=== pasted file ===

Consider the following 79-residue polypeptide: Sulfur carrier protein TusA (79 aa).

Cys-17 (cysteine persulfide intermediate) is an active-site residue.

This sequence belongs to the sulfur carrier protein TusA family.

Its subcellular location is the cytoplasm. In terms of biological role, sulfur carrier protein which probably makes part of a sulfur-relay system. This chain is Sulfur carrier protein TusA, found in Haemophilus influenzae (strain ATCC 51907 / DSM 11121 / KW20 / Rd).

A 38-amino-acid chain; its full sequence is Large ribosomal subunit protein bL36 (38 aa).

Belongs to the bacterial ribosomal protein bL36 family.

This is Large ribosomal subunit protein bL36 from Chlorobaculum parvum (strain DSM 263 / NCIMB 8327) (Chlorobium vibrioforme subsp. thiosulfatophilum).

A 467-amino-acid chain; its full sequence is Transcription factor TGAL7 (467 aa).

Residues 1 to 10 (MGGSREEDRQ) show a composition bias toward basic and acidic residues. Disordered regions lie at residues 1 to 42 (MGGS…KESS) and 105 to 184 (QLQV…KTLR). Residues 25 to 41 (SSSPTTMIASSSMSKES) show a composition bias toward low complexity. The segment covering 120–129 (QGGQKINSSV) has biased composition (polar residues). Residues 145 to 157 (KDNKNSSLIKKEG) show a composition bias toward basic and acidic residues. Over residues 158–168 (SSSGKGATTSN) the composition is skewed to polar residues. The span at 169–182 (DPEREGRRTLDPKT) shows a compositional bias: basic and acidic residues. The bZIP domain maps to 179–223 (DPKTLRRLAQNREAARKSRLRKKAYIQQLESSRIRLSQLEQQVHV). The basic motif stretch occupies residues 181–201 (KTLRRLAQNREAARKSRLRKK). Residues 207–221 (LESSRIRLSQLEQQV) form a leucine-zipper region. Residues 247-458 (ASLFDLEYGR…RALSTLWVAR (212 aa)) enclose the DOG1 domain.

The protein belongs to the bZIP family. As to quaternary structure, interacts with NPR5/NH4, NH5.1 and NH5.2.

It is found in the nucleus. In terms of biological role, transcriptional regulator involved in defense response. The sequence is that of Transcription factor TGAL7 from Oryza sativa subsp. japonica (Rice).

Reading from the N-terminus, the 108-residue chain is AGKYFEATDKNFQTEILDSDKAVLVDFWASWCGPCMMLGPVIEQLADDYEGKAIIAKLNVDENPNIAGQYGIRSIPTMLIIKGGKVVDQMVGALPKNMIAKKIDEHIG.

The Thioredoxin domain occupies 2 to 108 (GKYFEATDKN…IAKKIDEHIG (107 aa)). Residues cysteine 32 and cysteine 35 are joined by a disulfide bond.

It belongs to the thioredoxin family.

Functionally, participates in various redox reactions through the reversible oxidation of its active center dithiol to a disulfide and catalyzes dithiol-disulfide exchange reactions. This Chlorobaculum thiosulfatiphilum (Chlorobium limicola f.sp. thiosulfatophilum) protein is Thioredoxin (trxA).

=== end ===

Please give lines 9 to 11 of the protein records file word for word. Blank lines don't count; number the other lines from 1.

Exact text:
Residues 1 to 10 (MGGSREEDRQ) show a composition bias toward basic and acidic residues. Disordered regions lie at residues 1 to 42 (MGGS…KESS) and 105 to 184 (QLQV…KTLR). Residues 25 to 41 (SSSPTTMIASSSMSKES) show a composition bias toward low complexity. The segment covering 120–129 (QGGQKINSSV) has biased composition (polar residues). Residues 145 to 157 (KDNKNSSLIKKEG) show a composition bias toward basic and acidic residues. Over residues 158–168 (SSSGKGATTSN) the composition is skewed to polar residues. The span at 169–182 (DPEREGRRTLDPKT) shows a compositional bias: basic and acidic residues. The bZIP domain maps to 179–223 (DPKTLRRLAQNREAARKSRLRKKAYIQQLESSRIRLSQLEQQVHV). The basic motif stretch occupies residues 181–201 (KTLRRLAQNREAARKSRLRKK). Residues 207–221 (LESSRIRLSQLEQQV) form a leucine-zipper region. Residues 247-458 (ASLFDLEYGR…RALSTLWVAR (212 aa)) enclose the DOG1 domain.

The protein belongs to the bZIP family. As to quaternary structure, interacts with NPR5/NH4, NH5.1 and NH5.2.

It is found in the nucleus. In terms of biological role, transcriptional regulator involved in defense response. The sequence is that of Transcription factor TGAL7 from Oryza sativa subsp. japonica (Rice).